Cable management is also a tough gig. Antec includes four special SATA cables with reversed connections that reach the front compartment with ease, however we would have preferred to have nine cables. Hooking up the power supply is easy enough although it is a long stretch for the 8-pin EPS connector. The problem is that your cables have to run through precise channels to allow those aluminium doors to close and it would really help if Antec included cable extensions in the package. You can see in our video there are plenty of cable tie points to secure the harness but balanced against this the grommeted cable management holes are located some distance from the edge of the motherboard.

During installation we found the audio cable had quite a stretch from the front panel and only just reached the motherboard plug. The cabling from the front panel cut across one corner of the uppermost 120mm intake fan.

To put this case through its cooling paces we will be using a test system consisting of an Intel Core i7-4770K, Radeon R9 290 and multiple storage drives. This system allows us to produce a substantial amount of heat and effectively test the Antec Signature S10‘s cooling capabilities.
For stress testing we use a mixture of AIDA64 and FurMark to create the maximum heat output. AIDA64 allows us to stress our CPU while FurMark’s ‘GPU Burn-in’ mode creates the maximum amount of load our GPU is ever likely to see.

Test System:

  • Processor: 3.9GHz Intel Core i7-4770K
  • Motherboard: ASRock Z97 Killer
  • CPU cooler: Corsair H110i GT
  • Memory: Corsair Vengeance LP DDR3-1600MHz RAM
  • Graphics card: Sapphire Tri-X R9 290
  • Power supply: Seasonic Platinum II 1200W
  • Storage drives: SanDisk Extreme Pro SSD
  • OS: Windows 8.1 64-bit.

Cooling Performance

You can keep the PC inside your Antec S10 case cool, calm and collected with the minimum of fuss as the seven stock fans do a fine job in conjunction with your chosen CPU cooler. Air flow is good and the dust filtering guarantees your hardware will remain clean and cool over time. If you wish to switch from air cooling to liquid cooling you will have to make a bit of an effort but as things stand the S10 is delivered ready for action.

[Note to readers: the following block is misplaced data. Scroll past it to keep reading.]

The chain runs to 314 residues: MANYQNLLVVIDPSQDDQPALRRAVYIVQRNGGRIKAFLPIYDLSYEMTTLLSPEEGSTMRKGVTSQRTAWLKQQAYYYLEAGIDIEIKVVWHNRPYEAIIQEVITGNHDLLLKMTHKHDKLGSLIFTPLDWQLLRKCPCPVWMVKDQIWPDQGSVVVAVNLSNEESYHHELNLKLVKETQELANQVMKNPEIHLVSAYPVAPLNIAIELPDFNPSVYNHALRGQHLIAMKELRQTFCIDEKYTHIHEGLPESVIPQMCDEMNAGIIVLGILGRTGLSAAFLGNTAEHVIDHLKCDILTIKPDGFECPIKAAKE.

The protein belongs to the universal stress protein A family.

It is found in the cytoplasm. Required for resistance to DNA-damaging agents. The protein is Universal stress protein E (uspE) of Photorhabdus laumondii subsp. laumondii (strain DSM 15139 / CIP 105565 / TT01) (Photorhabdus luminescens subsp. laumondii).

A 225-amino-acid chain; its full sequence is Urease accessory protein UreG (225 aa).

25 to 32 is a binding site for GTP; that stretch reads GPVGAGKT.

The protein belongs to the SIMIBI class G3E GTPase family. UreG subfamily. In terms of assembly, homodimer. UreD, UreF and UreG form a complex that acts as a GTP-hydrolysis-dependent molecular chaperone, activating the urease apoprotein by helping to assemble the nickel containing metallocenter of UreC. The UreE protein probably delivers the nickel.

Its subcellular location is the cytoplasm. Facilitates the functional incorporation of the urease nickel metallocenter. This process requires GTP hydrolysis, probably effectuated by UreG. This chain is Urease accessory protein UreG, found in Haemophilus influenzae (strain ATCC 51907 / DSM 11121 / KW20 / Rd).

Acoustics Performance

Packing the S10 with seven fans means they are able to run low and slow while delivering plenty of cooling. The result is a really quiet case with excellent air flow, and in this respect the S10 is beyond reproach.

Closing Thoughts

The Antec Signature S10 an interesting take on the PC tower, however the approach of the S10 throws up a fundamental point. If you have no plans to install multiple storage drives the front drive chamber is rendered pointless, and that means you will be left with a very large case with the front section empty. Assuming you like the idea of multiple drives and are thinking in terms of two, three or four graphics cards then the S10 will deliver the goods.

You may well wrestle with cable management during the installation but the end result should be a PC with excellent air flow, low noise levels and stylish good looks. There are various pros and cons about the S10 but the fundamental issue is that it is hugely expensive and we wanted it be be somewhere close to perfect. Questions about a front panel made of plastic rather than aluminium come under the heading of fair debate, but silly issues to do with cable management were disappointing.
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  • Excellent air flow with the stock fans.
  • Very low noise levels.
  • Smart styling.
  • Ten-way fan splitter.
  • Four aluminium doors give plenty of access.
  • Support for E-ATX.
  • Ten expansion slots.
  • Massive number of 3.5-inch and 2.5-inch drive bays.
  • Antec supplies four special SATA cables to ease installation.


  • The height of the case makes it likely you'll need an 8-pin cable extension.
  • Cable management holes are spaced away from the motherboard.
  • You'll need space around your PC to be able to swing the doors open.
  • The accessory pack of includes a bag of mixed up screws and three extra motherboard stand-offs but no installation tool.
  • Installing a liquid cooler isn't as easy as we would have hoped.
  • The installation guide is quite basic.
  • It would help cable management if the drive tower in the PSU compartment could be removed.
  • Hugely expensive.

KitGuru says: Anyone who is in the market for a PC case that costs £399 will demand excellence. There is no doubt it is a fantastic case with stunning looks and if you have a need for multiple hard drives and graphics cards then it ticks all the boxes.

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Rating: 8.0.